The privately run institution announces plans for further expansion at the inauguration of its Khalifa City Campus.
Abu Dhabi University aims high
ABU DHABI // The fastest-growing private university in the UAE has officially opened its new campus in the capital and has announced plans to double its intake of students. Sheikh Nahyan bin Mubarak, Minister of Higher Education and Scientific Research, opened Abu Dhabi University's Dh600 million campus in Khalifa City yesterday.
The four-storey main building includes 100 classrooms, 26 science laboratories and a library. There are separate dormitories for male and female students, villas and flats for academic and administrative staff, a shopping area and a mosque. ADU opened in 2003 and now has about 3,800 students, more than 40 per cent of whom are Emirati, at its Khalifa City and Al Ain campuses. The university's president and founder is Sheikh Hamdan bin Zayed, the Deputy Prime Minister.
The university began using its Khalifa City campus in 2006, although construction has continued since then and is set to carry on beyond yesterday's inauguration. "The aim is to double enrolment in five years," said Dr Nabil Ibrahim, the ADU chancellor. He said 1,150 students joined this autumn alone. ADU specialises in engineering, science and business courses, although Dr Ibrahim said the university was looking to expand into the humanities and social sciences to offer a "well-rounded and comprehensive education".
He said ADU had a huge advantage over branch campuses of overseas universities because it was "committed to the future of the UAE". "We are a university that will be here for a long time. We're deeply rooted in this country and we feel the future of education in the UAE is so important that we need a national university to lead this mandate." He said the university wanted to expand outside Abu Dhabi and open more branches in the UAE: "We do have a campus in Al Ain but the success is encouraging us to look at other possible locations."
Fees, at about Dh30,000 to Dh35,000 (US$8,167 to US$9,528) a year for a full-time undergraduate, are between 50 per cent and 33 per cent lower than those charged by some UAE branch campuses of overseas universities. But Prof James Stuart Pounder, the associate provost for academic affairs, insisted that low fees were not the only reason the university was growing. He noted that Emirati students, for example, had to pay to attend ADU when they could study for free at a federal university.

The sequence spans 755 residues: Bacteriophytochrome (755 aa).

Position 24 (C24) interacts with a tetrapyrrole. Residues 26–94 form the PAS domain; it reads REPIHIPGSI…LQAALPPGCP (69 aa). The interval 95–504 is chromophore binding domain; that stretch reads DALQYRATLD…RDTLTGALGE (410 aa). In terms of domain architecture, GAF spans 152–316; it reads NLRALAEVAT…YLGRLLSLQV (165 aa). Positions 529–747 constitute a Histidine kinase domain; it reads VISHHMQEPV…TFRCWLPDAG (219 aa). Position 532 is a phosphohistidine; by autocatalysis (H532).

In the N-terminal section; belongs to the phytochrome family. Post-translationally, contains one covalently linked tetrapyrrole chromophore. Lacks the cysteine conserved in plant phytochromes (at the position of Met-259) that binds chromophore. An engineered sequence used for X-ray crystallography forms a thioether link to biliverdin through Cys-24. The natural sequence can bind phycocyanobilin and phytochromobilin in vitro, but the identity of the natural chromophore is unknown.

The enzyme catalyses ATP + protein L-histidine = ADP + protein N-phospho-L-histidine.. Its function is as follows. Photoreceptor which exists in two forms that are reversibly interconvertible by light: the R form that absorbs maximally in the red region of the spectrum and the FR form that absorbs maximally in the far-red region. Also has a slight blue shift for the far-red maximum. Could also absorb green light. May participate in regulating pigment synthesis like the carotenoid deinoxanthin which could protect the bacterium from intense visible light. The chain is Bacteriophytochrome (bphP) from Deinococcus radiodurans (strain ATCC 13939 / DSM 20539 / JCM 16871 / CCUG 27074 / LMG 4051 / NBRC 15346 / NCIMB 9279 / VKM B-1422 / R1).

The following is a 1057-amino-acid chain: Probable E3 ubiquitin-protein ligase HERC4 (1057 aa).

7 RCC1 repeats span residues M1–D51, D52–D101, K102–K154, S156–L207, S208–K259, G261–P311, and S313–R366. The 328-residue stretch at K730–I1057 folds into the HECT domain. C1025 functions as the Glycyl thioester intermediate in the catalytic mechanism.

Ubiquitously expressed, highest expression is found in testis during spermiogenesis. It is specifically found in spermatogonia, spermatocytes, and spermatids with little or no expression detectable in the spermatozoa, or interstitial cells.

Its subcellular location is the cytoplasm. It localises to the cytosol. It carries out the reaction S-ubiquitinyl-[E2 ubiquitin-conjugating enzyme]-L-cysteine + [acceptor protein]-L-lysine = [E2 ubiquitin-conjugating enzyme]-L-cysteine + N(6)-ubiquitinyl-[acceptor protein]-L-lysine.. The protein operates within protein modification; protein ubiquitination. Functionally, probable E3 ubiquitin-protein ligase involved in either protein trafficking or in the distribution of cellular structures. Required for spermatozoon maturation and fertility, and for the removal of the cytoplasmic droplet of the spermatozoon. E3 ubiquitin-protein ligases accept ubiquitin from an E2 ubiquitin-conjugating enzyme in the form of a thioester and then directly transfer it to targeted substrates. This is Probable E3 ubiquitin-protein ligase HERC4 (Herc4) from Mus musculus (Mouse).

"Forty-eight per cent of our students are UAE nationals. That's a significant amount of people who choose to come here," he said. Dr Ibrahim said that while tuition fees were the university's main source of income, it was keen not to raise them. Fees did not rise this year. "We are sensitive to social responsibility. We don't want to increase tuition beyond the capability of the average person here," he said. "Access is very important to us. We want to maintain access while running this as a business."
Some students from poorer families attend the university thanks to a programme that helps with tuition fees. Nearly all courses are taught in English, and men and women are taught separately as undergraduates but graduate programmes are mixed. Dr Ibrahim said much of the growth in enrolments would come through the expansion of postgraduate programmes. About 650 students at the university are taking master's degrees but ADU is looking to introduce doctorate programmes, and he said research would focus on the UAE's strategic goals.
"Some of the areas we're interested in include such things as solar and renewable energy, to make it more affordable, and desalination," he said. "We're also looking at high technology in IT, communications and robotics. These are very important areas. What's most important is to look at the intersection between scientific and technological research, and linking it to business and entrepreneurship."
The university hopes to increase its external grant funding for research to between Dh10m and Dh15m. ADU is licensed by the Ministry of Higher Education and Scientific Research and programmes have to go through the accreditation system of the ministry's Commission for Academic Accreditation. The university is not internationally accredited, although Dr Ibrahim said it had applied for accreditation from the Western Association of Schools and Colleges in the US.